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Drugs & Aging

, Volume 33, Issue 7, pp 491–500 | Cite as

Minimizing the Risk of Bleeding with NOACs in the Elderly

  • Amartya Kundu
  • Partha Sardar
  • Saurav Chatterjee
  • Wilbert S. Aronow
  • Theophilus Owan
  • John J. Ryan
Review Article

Abstract

Novel oral anticoagulants (NOACs) such as dabigatran, rivaroxaban, apixaban and edoxaban have gained a lot of popularity as alternatives to warfarin for anticoagulation in various clinical settings. However, there is conflicting opinion regarding the absolute benefit of NOAC use in elderly patients. Low body mass, altered body composition of fat and muscle, renal impairment and concurrent presence of multiple comorbidities predispose elderly patients to many adverse effects with NOACs that are typically not seen in younger patients. There have been reports that NOAC use, in particular dabigatran, is associated with a higher risk of gastrointestinal bleeding in the elderly. Diagnosis and management of NOAC-associated bleeding in the elderly is difficult due to the absence of commonly available drug-specific antidotes that can rapidly reverse the anticoagulant effects. Moreover, in elderly patients, a number of factors such as the presence of other comorbid medical conditions, renal insufficiency, drug interactions from polypharmacy, risk of falls and dementia need to be considered before prescribing anticoagulation therapy. Elderly patients frequently have compromised renal function, and therefore dose adjustments according to creatinine clearance for NOACs need to be made. As each NOAC comes with its own unique advantages and safety profile, an individualized case by case approach should be adopted to decide on the appropriate anticoagulation regimen for elderly patients after weighing the overall risks and benefits of therapy.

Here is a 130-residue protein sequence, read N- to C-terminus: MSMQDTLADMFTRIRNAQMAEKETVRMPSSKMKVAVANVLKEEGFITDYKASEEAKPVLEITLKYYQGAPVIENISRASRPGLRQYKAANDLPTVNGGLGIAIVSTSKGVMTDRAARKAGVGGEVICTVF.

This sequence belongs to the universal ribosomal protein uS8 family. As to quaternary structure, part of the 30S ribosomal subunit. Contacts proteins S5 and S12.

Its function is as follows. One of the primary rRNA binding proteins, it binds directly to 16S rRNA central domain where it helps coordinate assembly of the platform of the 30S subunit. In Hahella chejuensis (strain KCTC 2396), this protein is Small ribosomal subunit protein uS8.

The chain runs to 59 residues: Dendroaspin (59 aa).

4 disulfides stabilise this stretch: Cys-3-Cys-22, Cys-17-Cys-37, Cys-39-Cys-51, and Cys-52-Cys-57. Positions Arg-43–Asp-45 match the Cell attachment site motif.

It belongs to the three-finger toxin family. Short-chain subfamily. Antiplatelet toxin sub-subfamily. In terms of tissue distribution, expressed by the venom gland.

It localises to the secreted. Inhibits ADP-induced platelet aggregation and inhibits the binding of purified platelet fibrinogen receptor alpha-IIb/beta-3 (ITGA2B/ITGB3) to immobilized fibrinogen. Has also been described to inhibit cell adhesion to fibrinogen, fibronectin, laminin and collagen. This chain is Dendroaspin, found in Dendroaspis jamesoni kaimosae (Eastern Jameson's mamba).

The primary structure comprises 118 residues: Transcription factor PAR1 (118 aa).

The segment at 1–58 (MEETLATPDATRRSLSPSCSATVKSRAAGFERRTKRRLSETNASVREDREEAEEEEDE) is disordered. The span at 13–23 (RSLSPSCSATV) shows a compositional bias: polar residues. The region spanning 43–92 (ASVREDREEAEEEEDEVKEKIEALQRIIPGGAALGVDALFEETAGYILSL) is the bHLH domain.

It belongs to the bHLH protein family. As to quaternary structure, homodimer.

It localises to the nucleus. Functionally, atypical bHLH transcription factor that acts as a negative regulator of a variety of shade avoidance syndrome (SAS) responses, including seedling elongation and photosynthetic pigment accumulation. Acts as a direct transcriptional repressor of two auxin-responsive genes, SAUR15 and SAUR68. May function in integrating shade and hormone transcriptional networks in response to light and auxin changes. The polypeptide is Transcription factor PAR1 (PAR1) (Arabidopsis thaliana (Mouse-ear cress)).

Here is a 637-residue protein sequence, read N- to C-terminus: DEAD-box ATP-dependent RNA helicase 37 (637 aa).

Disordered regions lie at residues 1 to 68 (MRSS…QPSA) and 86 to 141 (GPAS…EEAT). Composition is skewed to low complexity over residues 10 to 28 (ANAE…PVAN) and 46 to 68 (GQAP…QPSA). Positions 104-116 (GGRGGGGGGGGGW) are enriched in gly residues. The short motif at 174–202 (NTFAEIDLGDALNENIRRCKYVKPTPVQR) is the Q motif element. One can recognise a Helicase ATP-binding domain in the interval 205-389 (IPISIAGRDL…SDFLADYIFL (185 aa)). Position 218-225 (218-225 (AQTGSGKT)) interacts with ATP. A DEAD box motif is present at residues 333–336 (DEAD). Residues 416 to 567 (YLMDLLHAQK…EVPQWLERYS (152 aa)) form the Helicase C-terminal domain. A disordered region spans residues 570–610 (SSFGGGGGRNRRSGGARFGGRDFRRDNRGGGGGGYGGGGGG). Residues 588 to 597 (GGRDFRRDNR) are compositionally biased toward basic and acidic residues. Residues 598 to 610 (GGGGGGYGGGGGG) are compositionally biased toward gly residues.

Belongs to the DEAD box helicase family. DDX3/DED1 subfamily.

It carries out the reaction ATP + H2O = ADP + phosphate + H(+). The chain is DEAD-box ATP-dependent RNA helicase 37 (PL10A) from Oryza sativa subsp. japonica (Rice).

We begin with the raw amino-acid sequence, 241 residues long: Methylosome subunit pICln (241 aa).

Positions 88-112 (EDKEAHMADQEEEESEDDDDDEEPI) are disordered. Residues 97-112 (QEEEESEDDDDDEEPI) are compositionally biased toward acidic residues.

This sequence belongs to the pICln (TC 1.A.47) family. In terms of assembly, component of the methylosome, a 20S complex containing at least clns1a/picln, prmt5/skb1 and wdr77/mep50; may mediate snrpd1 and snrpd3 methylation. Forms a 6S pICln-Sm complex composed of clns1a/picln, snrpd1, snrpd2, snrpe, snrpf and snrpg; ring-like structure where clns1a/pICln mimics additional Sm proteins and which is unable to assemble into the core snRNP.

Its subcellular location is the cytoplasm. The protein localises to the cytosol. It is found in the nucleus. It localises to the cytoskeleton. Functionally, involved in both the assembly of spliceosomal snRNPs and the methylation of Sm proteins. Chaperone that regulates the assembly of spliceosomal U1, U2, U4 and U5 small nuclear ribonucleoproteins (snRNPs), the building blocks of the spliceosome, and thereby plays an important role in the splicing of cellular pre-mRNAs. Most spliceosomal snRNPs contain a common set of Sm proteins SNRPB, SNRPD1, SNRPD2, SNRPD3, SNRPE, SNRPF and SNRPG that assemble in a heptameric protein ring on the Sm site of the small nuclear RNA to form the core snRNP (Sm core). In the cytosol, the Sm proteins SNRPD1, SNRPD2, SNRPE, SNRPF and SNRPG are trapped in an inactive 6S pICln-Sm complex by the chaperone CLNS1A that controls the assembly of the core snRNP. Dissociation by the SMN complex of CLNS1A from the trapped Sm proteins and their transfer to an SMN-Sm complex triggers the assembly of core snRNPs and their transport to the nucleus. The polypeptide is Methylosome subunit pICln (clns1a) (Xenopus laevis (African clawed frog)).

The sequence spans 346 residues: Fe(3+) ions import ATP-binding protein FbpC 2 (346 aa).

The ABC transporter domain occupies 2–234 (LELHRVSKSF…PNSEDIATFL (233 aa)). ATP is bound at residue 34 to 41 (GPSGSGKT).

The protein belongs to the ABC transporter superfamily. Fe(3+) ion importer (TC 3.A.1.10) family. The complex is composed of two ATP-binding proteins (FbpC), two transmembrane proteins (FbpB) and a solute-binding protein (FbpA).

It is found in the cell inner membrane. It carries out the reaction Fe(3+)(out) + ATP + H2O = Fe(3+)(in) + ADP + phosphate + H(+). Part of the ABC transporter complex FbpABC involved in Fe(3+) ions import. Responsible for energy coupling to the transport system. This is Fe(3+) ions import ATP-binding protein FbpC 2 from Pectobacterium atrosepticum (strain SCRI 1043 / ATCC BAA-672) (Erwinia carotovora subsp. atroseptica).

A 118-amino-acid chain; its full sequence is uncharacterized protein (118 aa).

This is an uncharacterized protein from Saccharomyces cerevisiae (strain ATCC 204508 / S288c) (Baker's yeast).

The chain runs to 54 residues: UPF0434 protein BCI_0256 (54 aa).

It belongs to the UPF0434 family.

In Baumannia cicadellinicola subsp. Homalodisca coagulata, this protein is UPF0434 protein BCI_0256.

Keywords

Atrial Fibrillation Warfarin International Normalize Ratio Dabigatran Major Bleeding 
These keywords were added by machine and not by the authors. This process is experimental and the keywords may be updated as the learning algorithm improves.

Notes

Compliance with Ethical Standards

Conflict of interest

All authors declare they have no conflicts of interest that are relevant to the content of this review.

Funding

All authors declare that no sources of funding were used to assist with the preparation of this review.

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Copyright information

© Springer International Publishing Switzerland 2016

Authors and Affiliations

  • Amartya Kundu
    • 1
  • Partha Sardar
    • 2
  • Saurav Chatterjee
    • 3
  • Wilbert S. Aronow
    • 4
  • Theophilus Owan
    • 2
  • John J. Ryan
    • 2
  1. 1.Department of MedicineUniversity of Massachusetts Medical SchoolWorcesterUSA
  2. 2.Division of Cardiovascular Medicine, University of Utah Health Science CenterUniversity of UtahSalt Lake CityUSA
  3. 3.Division of CardiologySt. Luke’s-Roosevelt Hospital of the Mount Sinai Health SystemNew YorkUSA
  4. 4.Division of CardiologyNew York Medical CollegeValhallaUSA

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